Ahead of Netanyahu speech, Kerry fires across the bow

GENEVA -- U.S. Secretary of State John Kerry is warning that public discussion of details of the ongoing nuclear negotiations with Iran will make it more difficult to reach a deal that prevents the country from developing atomic weapons.

In comments to reporters in Geneva on Monday, Kerry said he was concerned by reports that some details of the talks would be revealed in coming days. He did not elaborate, but Israeli Prime Minister Benjamin Netanyahu will speak in opposition to a potential Iran deal in an address to Congress on Tuesday. Israeli officials say Netanyahu plans to discuss elements of the negotiations that he finds problematic and dangerous to Israel. Although Kerry did not identify Netanyahu as someone who might talk about details of the negotiations, he strongly hinted that was the case.

"We are concerned by reports that suggest selected details of the ongoing negotiations will be discussed publicly in the coming days," Kerry said. "I want to say clearly, doing so would make it more difficult to reach the goal that Israel and others say they share in order to get a good deal. Israel's security is absolutely at the forefront of all our minds but rightly so is the security of all the other countries in the region, so is our security in the United States."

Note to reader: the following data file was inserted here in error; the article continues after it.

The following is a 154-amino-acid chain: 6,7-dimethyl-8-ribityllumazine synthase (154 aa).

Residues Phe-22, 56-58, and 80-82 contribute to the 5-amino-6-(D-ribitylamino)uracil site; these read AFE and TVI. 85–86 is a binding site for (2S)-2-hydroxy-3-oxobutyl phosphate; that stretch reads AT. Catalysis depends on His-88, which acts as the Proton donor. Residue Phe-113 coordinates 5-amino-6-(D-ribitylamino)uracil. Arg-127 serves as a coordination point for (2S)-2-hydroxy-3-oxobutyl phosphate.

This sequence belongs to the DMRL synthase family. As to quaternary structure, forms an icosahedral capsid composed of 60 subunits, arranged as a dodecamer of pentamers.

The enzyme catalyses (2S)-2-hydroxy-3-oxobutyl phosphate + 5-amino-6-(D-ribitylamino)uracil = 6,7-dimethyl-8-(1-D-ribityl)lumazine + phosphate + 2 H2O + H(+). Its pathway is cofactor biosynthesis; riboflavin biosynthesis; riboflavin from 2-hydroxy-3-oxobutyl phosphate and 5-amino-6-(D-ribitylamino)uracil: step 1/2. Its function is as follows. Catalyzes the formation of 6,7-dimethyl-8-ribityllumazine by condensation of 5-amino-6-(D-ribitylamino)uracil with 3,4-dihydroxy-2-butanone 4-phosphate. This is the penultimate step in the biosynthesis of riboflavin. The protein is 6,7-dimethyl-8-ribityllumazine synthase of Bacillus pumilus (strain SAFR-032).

Kerry's comments were unprompted by any question and came in his prepared opening remarks to a press conference after he delivered a speech defending Israel at the U.N. Human Rights Council.

Immediately after the press conference, Kerry headed to nearby Montreux, Switzerland to begin a new round of nuclear negotiations with Iranian Foreign Minister Mohammed Javad Zarif. Those talks are expected to last until Wednesday and will be underway when Netanyahu speaks in Washington to both the America Israel Public Affairs Committee on Monday and Congress on Tuesday.

Kerry cited "some progress" in the talks as negotiators bear down in trying to reach an end of March target to reach the outline of a final deal that they want by July.

But, he also said much more work was needed to ensure that all possible pathways for Iran to develop a nuclear weapon are verifiably closed off.

"Right now, no deal exists, no partial deal exists and unless Iran is able to make the difficult decisions that are required there won't be a deal," he said.